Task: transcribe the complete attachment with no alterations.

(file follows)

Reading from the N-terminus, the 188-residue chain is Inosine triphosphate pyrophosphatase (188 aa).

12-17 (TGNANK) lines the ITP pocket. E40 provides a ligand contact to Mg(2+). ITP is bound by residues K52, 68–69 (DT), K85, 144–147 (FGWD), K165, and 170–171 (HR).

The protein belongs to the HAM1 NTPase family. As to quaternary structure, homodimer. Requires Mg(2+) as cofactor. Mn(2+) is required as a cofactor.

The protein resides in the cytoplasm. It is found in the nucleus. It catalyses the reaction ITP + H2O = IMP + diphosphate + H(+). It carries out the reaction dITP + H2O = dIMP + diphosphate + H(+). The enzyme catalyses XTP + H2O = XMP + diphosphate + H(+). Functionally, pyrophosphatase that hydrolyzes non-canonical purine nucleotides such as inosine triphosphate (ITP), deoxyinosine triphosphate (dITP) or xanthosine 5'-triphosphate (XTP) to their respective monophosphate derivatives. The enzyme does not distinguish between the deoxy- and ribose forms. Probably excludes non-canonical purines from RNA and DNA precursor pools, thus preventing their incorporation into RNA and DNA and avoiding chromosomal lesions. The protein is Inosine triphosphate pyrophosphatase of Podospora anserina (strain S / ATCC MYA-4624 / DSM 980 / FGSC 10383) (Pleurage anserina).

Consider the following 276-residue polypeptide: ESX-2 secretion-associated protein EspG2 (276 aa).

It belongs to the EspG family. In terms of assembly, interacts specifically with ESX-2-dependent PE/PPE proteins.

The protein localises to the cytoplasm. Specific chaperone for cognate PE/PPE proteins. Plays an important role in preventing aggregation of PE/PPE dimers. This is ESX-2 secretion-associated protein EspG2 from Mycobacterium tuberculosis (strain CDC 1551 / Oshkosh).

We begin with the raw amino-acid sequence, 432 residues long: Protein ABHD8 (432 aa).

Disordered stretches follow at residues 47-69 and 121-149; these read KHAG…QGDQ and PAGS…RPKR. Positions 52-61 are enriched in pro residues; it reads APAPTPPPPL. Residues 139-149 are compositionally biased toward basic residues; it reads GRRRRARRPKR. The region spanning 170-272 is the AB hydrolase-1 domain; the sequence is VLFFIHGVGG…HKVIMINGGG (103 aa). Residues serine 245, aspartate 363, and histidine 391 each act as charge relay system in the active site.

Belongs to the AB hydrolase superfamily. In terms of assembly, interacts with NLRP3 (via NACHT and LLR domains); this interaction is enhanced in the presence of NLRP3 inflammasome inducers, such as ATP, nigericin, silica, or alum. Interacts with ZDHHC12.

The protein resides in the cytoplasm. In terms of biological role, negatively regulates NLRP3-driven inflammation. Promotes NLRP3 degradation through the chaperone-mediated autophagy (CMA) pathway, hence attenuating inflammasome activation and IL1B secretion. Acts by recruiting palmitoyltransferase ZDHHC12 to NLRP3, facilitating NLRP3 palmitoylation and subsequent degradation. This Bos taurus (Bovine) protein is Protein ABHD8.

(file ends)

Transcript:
Reading from the N-terminus, the 188-residue chain is Inosine triphosphate pyrophosphatase (188 aa).

12-17 (TGNANK) lines the ITP pocket. E40 provides a ligand contact to Mg(2+). ITP is bound by residues K52, 68–69 (DT), K85, 144–147 (FGWD), K165, and 170–171 (HR).

The protein belongs to the HAM1 NTPase family. As to quaternary structure, homodimer. Requires Mg(2+) as cofactor. Mn(2+) is required as a cofactor.

The protein resides in the cytoplasm. It is found in the nucleus. It catalyses the reaction ITP + H2O = IMP + diphosphate + H(+). It carries out the reaction dITP + H2O = dIMP + diphosphate + H(+). The enzyme catalyses XTP + H2O = XMP + diphosphate + H(+). Functionally, pyrophosphatase that hydrolyzes non-canonical purine nucleotides such as inosine triphosphate (ITP), deoxyinosine triphosphate (dITP) or xanthosine 5'-triphosphate (XTP) to their respective monophosphate derivatives. The enzyme does not distinguish between the deoxy- and ribose forms. Probably excludes non-canonical purines from RNA and DNA precursor pools, thus preventing their incorporation into RNA and DNA and avoiding chromosomal lesions. The protein is Inosine triphosphate pyrophosphatase of Podospora anserina (strain S / ATCC MYA-4624 / DSM 980 / FGSC 10383) (Pleurage anserina).

Consider the following 276-residue polypeptide: ESX-2 secretion-associated protein EspG2 (276 aa).

It belongs to the EspG family. In terms of assembly, interacts specifically with ESX-2-dependent PE/PPE proteins.

The protein localises to the cytoplasm. Specific chaperone for cognate PE/PPE proteins. Plays an important role in preventing aggregation of PE/PPE dimers. This is ESX-2 secretion-associated protein EspG2 from Mycobacterium tuberculosis (strain CDC 1551 / Oshkosh).

We begin with the raw amino-acid sequence, 432 residues long: Protein ABHD8 (432 aa).

Disordered stretches follow at residues 47-69 and 121-149; these read KHAG…QGDQ and PAGS…RPKR. Positions 52-61 are enriched in pro residues; it reads APAPTPPPPL. Residues 139-149 are compositionally biased toward basic residues; it reads GRRRRARRPKR. The region spanning 170-272 is the AB hydrolase-1 domain; the sequence is VLFFIHGVGG…HKVIMINGGG (103 aa). Residues serine 245, aspartate 363, and histidine 391 each act as charge relay system in the active site.

Belongs to the AB hydrolase superfamily. In terms of assembly, interacts with NLRP3 (via NACHT and LLR domains); this interaction is enhanced in the presence of NLRP3 inflammasome inducers, such as ATP, nigericin, silica, or alum. Interacts with ZDHHC12.

The protein resides in the cytoplasm. In terms of biological role, negatively regulates NLRP3-driven inflammation. Promotes NLRP3 degradation through the chaperone-mediated autophagy (CMA) pathway, hence attenuating inflammasome activation and IL1B secretion. Acts by recruiting palmitoyltransferase ZDHHC12 to NLRP3, facilitating NLRP3 palmitoylation and subsequent degradation. This Bos taurus (Bovine) protein is Protein ABHD8.